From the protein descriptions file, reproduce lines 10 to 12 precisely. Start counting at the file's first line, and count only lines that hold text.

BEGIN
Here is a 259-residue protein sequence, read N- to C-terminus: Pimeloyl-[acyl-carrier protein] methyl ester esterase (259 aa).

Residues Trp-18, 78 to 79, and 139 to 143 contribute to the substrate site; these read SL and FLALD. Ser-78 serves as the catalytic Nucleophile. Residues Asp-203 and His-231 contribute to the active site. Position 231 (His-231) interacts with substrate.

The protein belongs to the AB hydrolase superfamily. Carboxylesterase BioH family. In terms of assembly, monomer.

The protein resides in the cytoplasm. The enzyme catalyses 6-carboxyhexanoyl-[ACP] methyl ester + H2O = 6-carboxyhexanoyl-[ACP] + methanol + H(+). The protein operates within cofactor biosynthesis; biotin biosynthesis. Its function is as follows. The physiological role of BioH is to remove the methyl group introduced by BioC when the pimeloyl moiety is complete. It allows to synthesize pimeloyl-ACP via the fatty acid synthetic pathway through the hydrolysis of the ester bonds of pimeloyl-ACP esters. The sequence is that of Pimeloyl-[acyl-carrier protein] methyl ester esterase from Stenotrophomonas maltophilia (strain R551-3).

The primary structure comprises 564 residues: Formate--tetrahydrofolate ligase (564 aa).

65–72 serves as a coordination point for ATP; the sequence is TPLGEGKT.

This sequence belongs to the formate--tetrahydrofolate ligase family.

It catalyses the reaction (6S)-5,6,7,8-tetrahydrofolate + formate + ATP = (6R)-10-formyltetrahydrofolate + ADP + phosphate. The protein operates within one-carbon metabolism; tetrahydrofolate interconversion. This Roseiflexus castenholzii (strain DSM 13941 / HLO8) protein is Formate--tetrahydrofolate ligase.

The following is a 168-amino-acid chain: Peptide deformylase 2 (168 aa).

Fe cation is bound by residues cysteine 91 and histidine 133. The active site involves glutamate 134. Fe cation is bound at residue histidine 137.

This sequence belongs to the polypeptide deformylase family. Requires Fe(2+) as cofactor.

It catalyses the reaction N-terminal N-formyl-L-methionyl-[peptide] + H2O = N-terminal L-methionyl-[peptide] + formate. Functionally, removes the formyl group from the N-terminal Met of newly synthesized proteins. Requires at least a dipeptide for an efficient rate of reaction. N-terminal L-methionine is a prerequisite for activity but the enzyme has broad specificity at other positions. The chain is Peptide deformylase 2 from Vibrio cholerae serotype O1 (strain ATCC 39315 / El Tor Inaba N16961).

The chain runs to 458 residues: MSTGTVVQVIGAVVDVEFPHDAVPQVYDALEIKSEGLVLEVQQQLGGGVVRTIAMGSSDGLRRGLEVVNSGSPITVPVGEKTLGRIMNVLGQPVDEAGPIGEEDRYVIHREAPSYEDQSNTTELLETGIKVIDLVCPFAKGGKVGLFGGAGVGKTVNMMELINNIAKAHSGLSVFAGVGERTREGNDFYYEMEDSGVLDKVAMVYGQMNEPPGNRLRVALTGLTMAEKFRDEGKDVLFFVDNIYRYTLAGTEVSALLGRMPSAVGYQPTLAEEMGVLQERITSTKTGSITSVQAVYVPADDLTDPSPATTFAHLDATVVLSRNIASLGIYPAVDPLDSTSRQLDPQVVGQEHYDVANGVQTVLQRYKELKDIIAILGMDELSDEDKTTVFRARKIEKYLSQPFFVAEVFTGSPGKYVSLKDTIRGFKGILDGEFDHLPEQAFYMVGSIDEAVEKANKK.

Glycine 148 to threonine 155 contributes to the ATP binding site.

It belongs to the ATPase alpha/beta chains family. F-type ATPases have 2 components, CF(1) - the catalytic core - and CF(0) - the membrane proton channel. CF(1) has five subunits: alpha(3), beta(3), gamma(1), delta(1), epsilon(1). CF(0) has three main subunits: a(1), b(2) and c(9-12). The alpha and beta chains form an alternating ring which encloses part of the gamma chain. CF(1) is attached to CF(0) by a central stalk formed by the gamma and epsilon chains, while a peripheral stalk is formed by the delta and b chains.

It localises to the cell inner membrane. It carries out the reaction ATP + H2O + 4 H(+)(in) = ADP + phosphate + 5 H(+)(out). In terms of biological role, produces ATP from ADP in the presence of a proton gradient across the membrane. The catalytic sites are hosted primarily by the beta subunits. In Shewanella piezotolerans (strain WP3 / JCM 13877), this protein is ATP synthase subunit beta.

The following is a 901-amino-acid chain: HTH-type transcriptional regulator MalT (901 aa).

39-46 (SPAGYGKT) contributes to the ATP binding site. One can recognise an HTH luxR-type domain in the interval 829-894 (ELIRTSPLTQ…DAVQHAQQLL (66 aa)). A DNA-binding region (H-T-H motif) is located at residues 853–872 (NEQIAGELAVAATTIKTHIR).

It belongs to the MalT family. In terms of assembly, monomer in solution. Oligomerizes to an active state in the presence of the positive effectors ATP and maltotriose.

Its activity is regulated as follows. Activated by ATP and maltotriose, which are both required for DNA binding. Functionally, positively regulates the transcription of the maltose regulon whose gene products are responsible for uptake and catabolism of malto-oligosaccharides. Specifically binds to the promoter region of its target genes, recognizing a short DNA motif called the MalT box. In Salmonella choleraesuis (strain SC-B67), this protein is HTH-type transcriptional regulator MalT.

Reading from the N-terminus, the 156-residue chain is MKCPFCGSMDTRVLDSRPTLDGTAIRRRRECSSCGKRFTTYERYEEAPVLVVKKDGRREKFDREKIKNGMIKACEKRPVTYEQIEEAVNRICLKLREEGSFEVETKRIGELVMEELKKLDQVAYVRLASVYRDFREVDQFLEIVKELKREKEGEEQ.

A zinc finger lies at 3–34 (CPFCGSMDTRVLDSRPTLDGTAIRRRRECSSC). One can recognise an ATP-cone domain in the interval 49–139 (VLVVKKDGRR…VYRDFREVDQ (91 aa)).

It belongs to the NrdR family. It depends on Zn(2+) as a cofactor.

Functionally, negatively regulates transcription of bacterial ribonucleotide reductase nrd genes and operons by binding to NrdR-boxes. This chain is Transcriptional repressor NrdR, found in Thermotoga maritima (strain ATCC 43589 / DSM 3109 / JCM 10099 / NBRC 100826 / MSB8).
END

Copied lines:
Fe cation is bound by residues cysteine 91 and histidine 133. The active site involves glutamate 134. Fe cation is bound at residue histidine 137.

This sequence belongs to the polypeptide deformylase family. Requires Fe(2+) as cofactor.

It catalyses the reaction N-terminal N-formyl-L-methionyl-[peptide] + H2O = N-terminal L-methionyl-[peptide] + formate. Functionally, removes the formyl group from the N-terminal Met of newly synthesized proteins. Requires at least a dipeptide for an efficient rate of reaction. N-terminal L-methionine is a prerequisite for activity but the enzyme has broad specificity at other positions. The chain is Peptide deformylase 2 from Vibrio cholerae serotype O1 (strain ATCC 39315 / El Tor Inaba N16961).